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New Kids On The Block Return With A Grown-Up Edge

September 15th, 2008 12:02pm EDT
New Kids on the BlockWhen New Kids on the Block announced that they would be reuniting to record a new album and tour, 20-somethings around the country shrieked with glee. For girls who grew up sleeping on New Kids bedsheets, swapping trading cards with their friends, and fighting over who was the cutest member, this was a dream come true. But even as they pulled their New Kids t-shirts from storage, the question echoing in every fan's mind was, "Can they do it again?"

The New Kids on the Block were the catalyst that started the boy band craze that dominates the current market. Super producer Maurice Starr auditioned boys from all over the country to create his vision of a young, hot pop group. He finally chose five boys from Boston: brothers Jordan and Jonathan Knight, bad boy Donnie Wahlberg, his best friend Danny Wood, and baby faced Joey McIntyre. The group got off to a slow start; their first album failed to catch national attention and received limited airplay, mainly around their hometown of Boston. Two years later, and a bit older and wiser, the group reconvened to record their second album. This time the guys had more input and creative control over their sound, and Jordan, Donnie, and Danny received associate producer credits. The formula proved successful as, after a slow burn, the album, Hangin' Tough, rocked the Billboard charts and finally took the boys to stardom.

What followed was more than the boys could ever have dreamed of. After their third album, Step by Step, was released the New Kids reached international super stardom. Their singles were burning up the charts, they were performing over 200 shows a year, and there were hundredes of items branding the New Kids image.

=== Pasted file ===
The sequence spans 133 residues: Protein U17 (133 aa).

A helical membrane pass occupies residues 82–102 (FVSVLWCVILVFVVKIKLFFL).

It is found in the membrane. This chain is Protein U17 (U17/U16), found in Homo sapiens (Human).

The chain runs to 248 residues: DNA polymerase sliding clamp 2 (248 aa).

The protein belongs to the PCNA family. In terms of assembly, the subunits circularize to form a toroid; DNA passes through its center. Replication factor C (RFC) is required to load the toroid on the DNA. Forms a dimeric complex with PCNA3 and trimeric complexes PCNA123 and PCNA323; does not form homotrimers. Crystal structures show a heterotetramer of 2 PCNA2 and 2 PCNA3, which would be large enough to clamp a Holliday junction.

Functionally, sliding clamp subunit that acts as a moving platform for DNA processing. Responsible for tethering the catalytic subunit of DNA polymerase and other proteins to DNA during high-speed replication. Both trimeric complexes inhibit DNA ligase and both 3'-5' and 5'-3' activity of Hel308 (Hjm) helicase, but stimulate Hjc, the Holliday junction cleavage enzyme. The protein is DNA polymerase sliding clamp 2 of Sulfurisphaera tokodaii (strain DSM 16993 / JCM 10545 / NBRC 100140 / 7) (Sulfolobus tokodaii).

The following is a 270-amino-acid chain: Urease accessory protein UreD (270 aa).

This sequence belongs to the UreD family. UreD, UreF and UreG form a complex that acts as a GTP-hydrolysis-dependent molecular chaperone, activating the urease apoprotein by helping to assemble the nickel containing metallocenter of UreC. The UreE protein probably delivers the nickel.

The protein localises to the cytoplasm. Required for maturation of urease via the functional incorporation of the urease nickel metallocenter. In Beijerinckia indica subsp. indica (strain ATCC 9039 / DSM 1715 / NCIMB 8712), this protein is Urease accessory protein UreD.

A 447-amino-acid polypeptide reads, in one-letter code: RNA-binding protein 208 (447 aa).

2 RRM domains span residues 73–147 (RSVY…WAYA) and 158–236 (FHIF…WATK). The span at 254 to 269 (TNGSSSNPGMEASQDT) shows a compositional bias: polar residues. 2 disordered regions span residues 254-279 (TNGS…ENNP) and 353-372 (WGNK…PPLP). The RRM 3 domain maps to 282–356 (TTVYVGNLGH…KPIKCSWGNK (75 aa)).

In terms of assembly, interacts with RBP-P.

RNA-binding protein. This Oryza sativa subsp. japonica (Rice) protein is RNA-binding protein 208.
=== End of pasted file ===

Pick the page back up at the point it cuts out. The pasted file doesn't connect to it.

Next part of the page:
New Kids on the BlockThe boys rode the waves of fame for the next few years, but as they and their fans grew older, their popularity waned. In June of 1994, after lackluster album and concert sales, the New Kids said goodbye and went their separate ways.

In the years that followed they all embarked on individual careers. Some stayed in the entertainment industry, while others left the business all together. Jonathan Knight became a prolific real estate developer, while his brother Jordan and Joe McIntyre went on to have successful solo careers. Danny Wood opened his own Boston based record label and had a brief stint on MTV's reality TV circuit. Donnie Wahlberg headed west and became a respected actor in Hollywood.

But surely the most headlines the boys have grabbed since disbanding is their reunion. While fans were busy rejoicing at the return of their beloved pop group, critics took turns making jokes and labeling the Kids, now men, has-beens. What followed was a surprise to everyone. The initial 20 dates set for the tour soon sold out, and additional dates were added. The international fans wanted their own piece of the action, and a European tour has been planned for 2009.

The big question: Will the new New Kids live up to the New Kids of yore?